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As 9-11 Nears, Pro-Palestinian Agitators Shut Down D.C. Museum Ceremony

September 9th 2011

Contributors / Staff - Edwin Black

With Homeland Security edgy about 9-11 disruptions, pro-Palestinian agitators have successfully shut down a planned public ceremony by a Washington, D.C. museum over safety concerns.

The National Building Museum was slated to grant its prestigious Henry C. Turner Prize for Innovation in Construction Technology during a public ceremony September 14, 2011. The five-person Turner Prize jury unanimously chose Caterpillar Inc. for its global record of innovation within the construction industry. But the company has also been the victim of repeated disruptions by a coalition of anti-Israeli boycott groups, including the Rachel Corrie Foundation for Peace & Justice, and supported by the so-called Jewish Voice for Peace, Code Pink, the US Campaign to End the Israeli Occupation, and the Washington Interfaith Alliance for Middle East Peace. The Washington Interfaith Alliance was one of many that posted Internet calls for protests at the museum on September 14.

Caterpillar has been under attack for supplying combat bulldozers to Israeli military engineers. The Illinois-based Caterpillar company also provides construction machines to a gamut of third-world and developing nations for relief and reconstruction, which was the basis for the prize.

The behemoth civil-war era National Building Museum, known for creating the concept of “red tape,” when it connected the long strings of nineteenth-century bureaucratic pension forms with red tape, is considered a national treasure. The seemingly innocuous August 18, 2011 announcement of the engineering award brought a storm of threats of public protest and other disruption that the architecture-based museum staff found overwhelming, according to museum sources. “We made the decision out of concern for the safety of our staff,” stated the source, adding that federal security offices were notified.

“We feel the environment for the 2011 Henry C. Turner Prize for Innovation in Construction Engineering has become politicized,” Building Museum spokesperson Carol Abrams emailed this writer, “and this will divert attention from construction technology, which is the purpose of the prize and central to the Museum’s mission. We choose to remain apolitical, including avoiding any appearance of partisanship. With concern that the public program would be disrupted in light of potential protests and counter-protests, the Museum and Turner have decided not to hold the public ceremony.”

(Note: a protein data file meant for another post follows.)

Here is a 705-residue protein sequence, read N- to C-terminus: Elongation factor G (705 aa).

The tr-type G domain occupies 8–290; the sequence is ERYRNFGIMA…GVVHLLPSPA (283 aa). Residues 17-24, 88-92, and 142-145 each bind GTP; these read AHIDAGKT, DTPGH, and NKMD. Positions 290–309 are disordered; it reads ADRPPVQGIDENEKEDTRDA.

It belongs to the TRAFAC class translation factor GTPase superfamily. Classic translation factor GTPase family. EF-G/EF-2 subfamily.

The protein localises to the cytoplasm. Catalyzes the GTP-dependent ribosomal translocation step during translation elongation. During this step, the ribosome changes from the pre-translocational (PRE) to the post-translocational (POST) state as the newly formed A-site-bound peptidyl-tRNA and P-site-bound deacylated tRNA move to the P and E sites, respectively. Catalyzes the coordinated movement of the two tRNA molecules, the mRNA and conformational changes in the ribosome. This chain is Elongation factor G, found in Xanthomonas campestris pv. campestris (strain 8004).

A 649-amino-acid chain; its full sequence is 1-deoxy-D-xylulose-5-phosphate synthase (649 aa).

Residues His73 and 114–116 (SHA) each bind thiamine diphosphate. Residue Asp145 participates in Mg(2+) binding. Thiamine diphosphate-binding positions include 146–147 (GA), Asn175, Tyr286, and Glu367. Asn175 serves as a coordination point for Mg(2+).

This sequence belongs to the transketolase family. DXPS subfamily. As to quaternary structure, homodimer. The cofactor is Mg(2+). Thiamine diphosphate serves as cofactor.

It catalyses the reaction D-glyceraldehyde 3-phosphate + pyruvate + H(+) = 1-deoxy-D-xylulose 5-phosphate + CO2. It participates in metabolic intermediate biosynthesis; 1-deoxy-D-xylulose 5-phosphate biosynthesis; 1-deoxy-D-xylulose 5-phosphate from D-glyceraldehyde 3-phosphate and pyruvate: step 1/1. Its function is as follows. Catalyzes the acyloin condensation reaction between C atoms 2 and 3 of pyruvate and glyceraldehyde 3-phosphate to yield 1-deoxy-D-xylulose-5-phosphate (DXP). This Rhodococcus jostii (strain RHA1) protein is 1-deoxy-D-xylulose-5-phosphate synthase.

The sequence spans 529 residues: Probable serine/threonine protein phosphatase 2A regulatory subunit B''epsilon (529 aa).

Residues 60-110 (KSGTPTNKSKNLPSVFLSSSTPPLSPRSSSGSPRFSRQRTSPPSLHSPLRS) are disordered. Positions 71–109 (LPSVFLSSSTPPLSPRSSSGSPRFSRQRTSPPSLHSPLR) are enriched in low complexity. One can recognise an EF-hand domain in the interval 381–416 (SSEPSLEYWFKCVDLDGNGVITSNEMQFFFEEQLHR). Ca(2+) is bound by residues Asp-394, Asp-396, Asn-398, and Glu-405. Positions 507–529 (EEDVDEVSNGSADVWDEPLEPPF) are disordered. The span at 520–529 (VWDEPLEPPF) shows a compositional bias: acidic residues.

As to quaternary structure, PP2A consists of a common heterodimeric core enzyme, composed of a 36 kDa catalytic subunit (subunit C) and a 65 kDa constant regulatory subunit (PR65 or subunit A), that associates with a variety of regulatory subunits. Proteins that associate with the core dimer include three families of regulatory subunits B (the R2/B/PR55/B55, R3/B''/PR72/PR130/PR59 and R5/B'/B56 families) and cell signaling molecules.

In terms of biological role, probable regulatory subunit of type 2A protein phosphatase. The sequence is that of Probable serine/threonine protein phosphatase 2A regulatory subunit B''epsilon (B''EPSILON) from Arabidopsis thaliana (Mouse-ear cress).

Abrams, added, “The core values of the Museum are to be neutral and nonpartisan. We are neither a policy-making organization nor a political one. We hold dear our mission, which is to explore the building arts and sciences in an unbiased way.”

Caterpillar spokesperson Jim Dugan, reached while traveling, confirmed cancellation of the public ceremony, but that the prize would still be awarded. Dugan emailed this writer, “Caterpillar understands and supports the National Building Museum’s decision to cancel the event. The NBM is an apolitical group that was unfortunately targeted by political activists and organizations seeking to promote a political agenda. We are honored that the prize jury has recognized Caterpillar’s history of innovation in construction technology.”

The Building Museum cancellation over safety concerns is the latest in a string of disruptions staged by pro-Palestinian anti-Israeli agitators who define themselves as the worldwide “Boycott, Disinvestment, and Sanctions” movement, also known as BDS. The movement has increasingly attracted the attention of prosecutors, hate crime defense groups, the police, and terrorism specialists.

Several student BDS agitators were arrested and charged for vociferously disrupting a February 2010 University of California-Irvine campus speech by Israeli ambassador Michael Oren. Jury selection in that prosecution is now underway. During the summer of 2011, an Australian BDS group staged disruptions around a popular Israeli-owned chocolate shop in Sydney. After repeated warnings by the authorities to cease, BDS agitators were arrested at the shop by Sydney police. Several days ago, the Israel Philharmonic was shouted down by a small band of BDS agitators while performing at the revered Proms at Royal Albert Hall. The BBC interrupted its live broadcast on Radio 3 - the first time a Prom had ever been taken off air. In that case, a dismayed multinational audience overwhelmed the protestors, and shouted the BDS group down until police removed them. The same BDS movement staged the abortive Gaza Flotilla in May 2010 which resulted in nine deaths, provoked an international crisis, and triggered the recent collapse of Turkish-Israeli diplomatic relations.

The latest BDS disruption at the National Building Museum over the Caterpillar prize has prompted federal security officials to intensify their attention to the groups involved. Those groups have now promised a campaign to force the Building Museum to not only cancel the public ceremony, but also to rescind the award itself.

Edwin Black is the author of IBM and the Holocaust, and The Farhud: Roots of the Arab-Nazi Alliance in the Holocaust.

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